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When to Give People a Second Chance
Everyone missteps. But some mistakes are bigger than others.
A willful mistake that erodes trust or seriously undermines credibility has to be forgiven. Without forgiveness and the willingness to give others a second chance, the relationship must come to an end or change in some meaningful way. It’s much easier to give people a second chance.
But when is that smart and when is that a fool’s choice?
Practically speaking, giving people the opportunity to redeem themselves through future actions avoids changing a relationship that historically has been highly valuable.
Although this is the easier course to take and prevents the havoc dissolving a relationship entails, not everyone deserves a second chance. Good leaders ask others to earn the ticket to hit replay and turn the consequences back to zero.
Even though leaders feel better about themselves when they forgive, forgiveness should not be free. The offending party should always have to acknowledge the mistake and commit to avoiding a repeat in the future.
Extracting an explicit promise not to make the same error is requisite. Only when the leader can truly accept this promise and is highly confident they can trust the other party to perform or engage without oversight should they agree to a second chance.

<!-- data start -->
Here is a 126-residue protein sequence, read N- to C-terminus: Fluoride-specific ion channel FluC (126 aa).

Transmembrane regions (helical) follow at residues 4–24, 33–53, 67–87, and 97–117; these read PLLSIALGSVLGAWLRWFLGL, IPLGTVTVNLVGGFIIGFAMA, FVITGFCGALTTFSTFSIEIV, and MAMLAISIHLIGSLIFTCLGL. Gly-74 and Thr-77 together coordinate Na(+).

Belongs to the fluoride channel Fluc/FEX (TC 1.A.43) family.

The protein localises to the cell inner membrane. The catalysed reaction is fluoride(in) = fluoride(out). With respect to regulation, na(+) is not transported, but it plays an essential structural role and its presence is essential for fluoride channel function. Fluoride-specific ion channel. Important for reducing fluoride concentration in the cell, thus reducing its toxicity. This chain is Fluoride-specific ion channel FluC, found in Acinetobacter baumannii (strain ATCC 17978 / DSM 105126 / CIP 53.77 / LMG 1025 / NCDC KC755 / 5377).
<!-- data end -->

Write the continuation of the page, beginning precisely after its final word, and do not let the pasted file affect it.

Giving others a second chance without the trust and willingness of the leader to believe that the situation is rectified does more harm to the relationship.
Those granted a second chance but held in the proverbial doghouse quickly become sour and disaffected. No one performs at the highest level when the specter of distrust and suspicion hangs over them.
The truth is that egregious mistakes don’t happen in a vacuum. Both parties usually play a role in the misstep, even if just creating the conditions for the violation to occur.
When the leader and the offender are both able to take responsibility for the error, then a fresh beginning can be truly uplifting. In many cases, people perform even better when given a second chance, as they value the opportunity to prove themselves worthy of trust.
Perhaps the greatest gift a leader can offer another person is a second chance. When trust can be restored through commitments on both sides, this is a smart call. Otherwise, it is better to give the other person a fresh start somewhere else. Screwing up happens, but a second chance can only occur through the forgiveness of a trusting leader.